Dear Friend…

Dear Friend,
I thought it might be helpful if I wrote about some of the things we do at home to help our Son in his recovery from anxiety.
I understand what you’re going through, and just how helpless you can feel, but you can turn it around, and find happiness together.
I’m a big believer that if you focus on happiness, everything else will work itself out. When I really started to put D’s wellbeing and happiness first, everything started to get better. (Don’t worry it’s not about giving them everything they want and letting them run rings around you… Tried that and it didn’t work… It’s about teaching them how to make the decision, and take action to be happy themselves.)

You may never know what caused the anxiety… And it isn’t really important, as the process of trying to find out can be awful, and will potentially have no impact on their recovery. Trying to find the cause was a huge source of guilt for me, and resulted in us spending night after night in serious conversation, giving all our focused attention to the anxiety. In hindsight this was not a good idea, anxiety had all the power, and D got 100% focused attention for being anxious… So of course being anxious was paying off… And his brother noticed too. We absolutely had to stop talking about it that way. When we stopped trying to figure it out, things started to move forward. We set a goal together (to be happy going to school) and tried to stay focused on that.

We started to talk about the anxiety as separate from Him. When he is anxious, and trying to stop on the way to school I say “I’m not stopping for anxiety’. I also say things like ‘don’t let anxiety win this round’, ‘I’m angry with the anxiety’ and ‘anxiety isn’t welcome here’. It takes away any feeling of personal attack he might feel when I do get angry or upset. It also helps me to not take his anxious behaviour too personally.
‘It’s just the anxiety tricking you into feeling this way’ helps when he’s feeling stressed and starts saying he’s feeling sick, or has a sore tummy.

Learning that anxiety is a normal physiological ‘fight or flight’ response, which is just happening at inappropriate times, has helped us understand what is going on, on a physical level. In that moment they have huge amounts of adrenalin running through their bodies making their hearts beat faster, making them dizzy and giving them a sore tummy. (Their bodies are getting ready to run from, or fight a perceived danger.) These feelings are very real… irrational, but real. Sitting or standing with them and breathing together (5 seconds in 5 seconds out) until that adrenalin has calmed down, can help them move through that moment of ‘fight or flight’.

Triggers are different from the cause. Learning the triggers and taking action to help your little one move through them with minimal fuss can be very helpful. Distraction works really well for us. Changing the subject… Quite literally talking nonsense about anything we can think of, as positively as we can works wonders. Doing something like reading a funny comic, telling jokes, squeezing a stress ball, spraying essential oils and splashing cold water on the face also work for us as forms of distraction and can help prevent a full on anxiety attack. Getting outdoors can prevent an anxiety attack by having a calming effect on the mind, as well as helping burn the excess adrenalin during or after one.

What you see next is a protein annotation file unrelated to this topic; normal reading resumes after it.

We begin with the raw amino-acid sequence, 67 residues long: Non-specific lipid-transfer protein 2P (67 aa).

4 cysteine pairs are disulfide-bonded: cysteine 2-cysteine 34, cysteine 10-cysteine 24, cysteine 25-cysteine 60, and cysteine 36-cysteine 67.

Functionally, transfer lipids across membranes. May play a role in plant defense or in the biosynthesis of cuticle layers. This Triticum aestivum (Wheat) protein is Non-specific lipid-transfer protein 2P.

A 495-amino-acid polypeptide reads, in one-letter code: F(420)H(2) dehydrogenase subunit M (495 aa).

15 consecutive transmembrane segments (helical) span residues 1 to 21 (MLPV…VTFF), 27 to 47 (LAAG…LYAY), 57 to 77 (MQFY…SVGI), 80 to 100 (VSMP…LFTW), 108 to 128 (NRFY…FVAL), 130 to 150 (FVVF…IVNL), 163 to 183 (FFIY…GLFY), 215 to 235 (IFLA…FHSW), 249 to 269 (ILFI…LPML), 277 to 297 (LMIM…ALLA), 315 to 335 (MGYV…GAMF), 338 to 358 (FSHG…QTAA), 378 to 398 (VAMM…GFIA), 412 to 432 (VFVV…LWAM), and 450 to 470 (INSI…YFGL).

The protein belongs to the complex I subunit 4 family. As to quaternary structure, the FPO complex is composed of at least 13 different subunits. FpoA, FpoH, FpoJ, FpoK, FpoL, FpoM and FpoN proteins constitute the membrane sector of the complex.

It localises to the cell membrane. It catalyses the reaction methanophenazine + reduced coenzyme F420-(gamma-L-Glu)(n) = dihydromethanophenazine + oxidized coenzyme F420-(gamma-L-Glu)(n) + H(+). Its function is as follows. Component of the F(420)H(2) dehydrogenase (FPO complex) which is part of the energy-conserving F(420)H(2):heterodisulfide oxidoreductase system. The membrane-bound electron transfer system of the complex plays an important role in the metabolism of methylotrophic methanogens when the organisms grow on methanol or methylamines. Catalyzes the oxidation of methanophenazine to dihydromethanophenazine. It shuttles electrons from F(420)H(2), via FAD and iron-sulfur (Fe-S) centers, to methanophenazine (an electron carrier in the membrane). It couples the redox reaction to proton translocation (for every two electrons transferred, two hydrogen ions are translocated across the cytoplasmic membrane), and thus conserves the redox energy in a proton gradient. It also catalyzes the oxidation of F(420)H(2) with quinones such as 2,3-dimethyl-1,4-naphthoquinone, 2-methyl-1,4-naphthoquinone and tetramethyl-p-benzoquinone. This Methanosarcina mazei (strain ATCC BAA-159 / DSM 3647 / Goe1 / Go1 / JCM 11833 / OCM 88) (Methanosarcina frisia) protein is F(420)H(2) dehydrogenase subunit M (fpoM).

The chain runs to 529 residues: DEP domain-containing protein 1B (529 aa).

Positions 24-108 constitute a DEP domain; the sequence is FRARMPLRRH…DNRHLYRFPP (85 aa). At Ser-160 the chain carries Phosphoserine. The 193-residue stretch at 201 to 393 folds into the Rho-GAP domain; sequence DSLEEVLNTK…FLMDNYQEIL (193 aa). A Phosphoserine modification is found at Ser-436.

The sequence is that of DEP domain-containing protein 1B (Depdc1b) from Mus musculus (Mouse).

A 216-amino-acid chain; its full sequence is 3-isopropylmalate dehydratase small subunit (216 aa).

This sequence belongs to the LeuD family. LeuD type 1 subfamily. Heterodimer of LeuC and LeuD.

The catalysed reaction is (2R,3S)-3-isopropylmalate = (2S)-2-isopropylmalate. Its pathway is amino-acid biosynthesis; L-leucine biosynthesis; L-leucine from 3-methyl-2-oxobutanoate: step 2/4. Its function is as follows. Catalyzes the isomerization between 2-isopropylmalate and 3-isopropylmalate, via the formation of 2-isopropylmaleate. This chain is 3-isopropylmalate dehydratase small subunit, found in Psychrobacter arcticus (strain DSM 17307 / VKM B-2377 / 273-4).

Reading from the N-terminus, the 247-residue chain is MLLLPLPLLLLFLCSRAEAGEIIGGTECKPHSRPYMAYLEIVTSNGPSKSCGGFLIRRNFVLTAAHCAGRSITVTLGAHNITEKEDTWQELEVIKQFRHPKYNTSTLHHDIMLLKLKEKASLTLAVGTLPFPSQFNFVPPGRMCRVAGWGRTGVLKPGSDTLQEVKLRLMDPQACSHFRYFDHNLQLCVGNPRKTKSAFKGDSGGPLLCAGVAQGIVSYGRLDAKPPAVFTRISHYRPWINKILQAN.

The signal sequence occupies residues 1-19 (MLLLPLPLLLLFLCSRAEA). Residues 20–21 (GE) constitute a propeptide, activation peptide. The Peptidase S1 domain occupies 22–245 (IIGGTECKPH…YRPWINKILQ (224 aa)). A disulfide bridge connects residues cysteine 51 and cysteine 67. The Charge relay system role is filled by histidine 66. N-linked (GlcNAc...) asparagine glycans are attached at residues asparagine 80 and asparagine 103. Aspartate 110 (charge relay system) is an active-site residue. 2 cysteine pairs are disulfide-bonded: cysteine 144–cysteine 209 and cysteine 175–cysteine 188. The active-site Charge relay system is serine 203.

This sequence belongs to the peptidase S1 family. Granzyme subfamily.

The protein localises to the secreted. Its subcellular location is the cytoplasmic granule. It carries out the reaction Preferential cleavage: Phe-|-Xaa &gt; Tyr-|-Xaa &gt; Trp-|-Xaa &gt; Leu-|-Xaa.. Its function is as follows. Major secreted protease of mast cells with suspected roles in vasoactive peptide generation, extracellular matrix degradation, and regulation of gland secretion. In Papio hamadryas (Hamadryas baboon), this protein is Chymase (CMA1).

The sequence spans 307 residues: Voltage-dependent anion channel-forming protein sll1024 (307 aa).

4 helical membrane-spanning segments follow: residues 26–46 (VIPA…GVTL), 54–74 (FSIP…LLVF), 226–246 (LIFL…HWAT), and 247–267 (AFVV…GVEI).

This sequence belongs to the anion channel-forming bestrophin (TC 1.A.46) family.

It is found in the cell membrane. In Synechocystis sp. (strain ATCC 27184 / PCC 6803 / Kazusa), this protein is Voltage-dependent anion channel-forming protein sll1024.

When he’s not in a freeze or panic I use other types of tools to help him. Flash cards at bedtime with our positive outcomes (things we want to happen)  have worked for us. Just before sleep the brain is apparently very susceptible to suggestion, so I harness this by suggesting “I am happy”, ‘”I am safe”, “I am confident”, “School is great”. We also have fun dancing, telling jokes and watching  comedy together.

Because school was a huge trigger for our son we reward school attendance. I have 2 jars of activities my boys can pick from at the end of each week of full attendance. One jar has free or cheap activities for every week and one has more expensive outings for once a month. We usually reward with experiences, activities and time together rather than toys… Although the odd toy works very well too!

We have also started talking about gratitude, and try to remember something good about his day together. I do this with both the boys everyday… ‘Tell me some good news about today’… can be the beginning of a fantastic positive conversation, and helps them both focus more on what they have, rather thank what they lack. (And occasionally it’s also a non starter… You just have to roll with it)

I haven’t tried this with my son yet, but have spent years doing it for myself,  and it just may work for your child. If you have a camera or phone with a camera, suggest taking some photos of beautiful things. This literally focuses the brain on what is good and right and beautiful, and helps them to start seeing themselves and their lives in a more positive light.

Finally I would say, to just ‘be there’, listen to them, and make sure that your child knows, despite your own frustration, anger and dare I say it anxiety, that their behaviour is ok and you accept and love them completely…

And, hold your nerve…

I hope this finds you well on on the path to Happiness.
Love Emxx

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